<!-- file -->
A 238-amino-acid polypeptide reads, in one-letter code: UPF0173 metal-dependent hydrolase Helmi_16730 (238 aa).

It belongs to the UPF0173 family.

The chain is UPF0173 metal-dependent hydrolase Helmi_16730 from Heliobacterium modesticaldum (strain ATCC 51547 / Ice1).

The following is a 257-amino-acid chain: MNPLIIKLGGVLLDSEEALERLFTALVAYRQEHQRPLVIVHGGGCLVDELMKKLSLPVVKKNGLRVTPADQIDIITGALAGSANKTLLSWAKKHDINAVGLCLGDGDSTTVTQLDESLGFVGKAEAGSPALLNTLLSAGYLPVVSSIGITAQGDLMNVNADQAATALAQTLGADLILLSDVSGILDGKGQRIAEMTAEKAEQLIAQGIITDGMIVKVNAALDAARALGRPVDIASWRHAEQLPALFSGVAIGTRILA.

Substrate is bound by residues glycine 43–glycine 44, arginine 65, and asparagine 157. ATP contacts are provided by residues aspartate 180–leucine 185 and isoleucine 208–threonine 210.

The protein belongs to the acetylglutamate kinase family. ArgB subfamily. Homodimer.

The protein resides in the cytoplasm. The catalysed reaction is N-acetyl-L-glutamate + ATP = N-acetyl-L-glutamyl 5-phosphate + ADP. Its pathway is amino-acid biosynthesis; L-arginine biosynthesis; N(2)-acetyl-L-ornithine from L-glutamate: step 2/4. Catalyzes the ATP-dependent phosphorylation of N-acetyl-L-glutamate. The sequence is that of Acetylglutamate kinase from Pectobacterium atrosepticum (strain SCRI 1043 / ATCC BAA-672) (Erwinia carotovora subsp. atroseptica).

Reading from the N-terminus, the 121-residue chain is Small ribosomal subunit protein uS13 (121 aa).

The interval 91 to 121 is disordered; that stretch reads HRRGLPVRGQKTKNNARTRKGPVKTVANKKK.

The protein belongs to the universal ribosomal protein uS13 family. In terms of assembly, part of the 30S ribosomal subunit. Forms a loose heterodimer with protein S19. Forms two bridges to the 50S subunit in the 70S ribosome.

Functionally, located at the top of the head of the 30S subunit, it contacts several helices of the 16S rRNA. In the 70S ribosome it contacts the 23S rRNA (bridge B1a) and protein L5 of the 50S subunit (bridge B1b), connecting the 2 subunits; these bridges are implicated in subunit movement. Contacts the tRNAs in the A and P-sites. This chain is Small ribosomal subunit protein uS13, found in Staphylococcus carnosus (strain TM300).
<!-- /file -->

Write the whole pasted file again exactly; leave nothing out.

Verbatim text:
A 238-amino-acid polypeptide reads, in one-letter code: UPF0173 metal-dependent hydrolase Helmi_16730 (238 aa).

It belongs to the UPF0173 family.

The chain is UPF0173 metal-dependent hydrolase Helmi_16730 from Heliobacterium modesticaldum (strain ATCC 51547 / Ice1).

The following is a 257-amino-acid chain: MNPLIIKLGGVLLDSEEALERLFTALVAYRQEHQRPLVIVHGGGCLVDELMKKLSLPVVKKNGLRVTPADQIDIITGALAGSANKTLLSWAKKHDINAVGLCLGDGDSTTVTQLDESLGFVGKAEAGSPALLNTLLSAGYLPVVSSIGITAQGDLMNVNADQAATALAQTLGADLILLSDVSGILDGKGQRIAEMTAEKAEQLIAQGIITDGMIVKVNAALDAARALGRPVDIASWRHAEQLPALFSGVAIGTRILA.

Substrate is bound by residues glycine 43–glycine 44, arginine 65, and asparagine 157. ATP contacts are provided by residues aspartate 180–leucine 185 and isoleucine 208–threonine 210.

The protein belongs to the acetylglutamate kinase family. ArgB subfamily. Homodimer.

The protein resides in the cytoplasm. The catalysed reaction is N-acetyl-L-glutamate + ATP = N-acetyl-L-glutamyl 5-phosphate + ADP. Its pathway is amino-acid biosynthesis; L-arginine biosynthesis; N(2)-acetyl-L-ornithine from L-glutamate: step 2/4. Catalyzes the ATP-dependent phosphorylation of N-acetyl-L-glutamate. The sequence is that of Acetylglutamate kinase from Pectobacterium atrosepticum (strain SCRI 1043 / ATCC BAA-672) (Erwinia carotovora subsp. atroseptica).

Reading from the N-terminus, the 121-residue chain is Small ribosomal subunit protein uS13 (121 aa).

The interval 91 to 121 is disordered; that stretch reads HRRGLPVRGQKTKNNARTRKGPVKTVANKKK.

The protein belongs to the universal ribosomal protein uS13 family. In terms of assembly, part of the 30S ribosomal subunit. Forms a loose heterodimer with protein S19. Forms two bridges to the 50S subunit in the 70S ribosome.

Functionally, located at the top of the head of the 30S subunit, it contacts several helices of the 16S rRNA. In the 70S ribosome it contacts the 23S rRNA (bridge B1a) and protein L5 of the 50S subunit (bridge B1b), connecting the 2 subunits; these bridges are implicated in subunit movement. Contacts the tRNAs in the A and P-sites. This chain is Small ribosomal subunit protein uS13, found in Staphylococcus carnosus (strain TM300).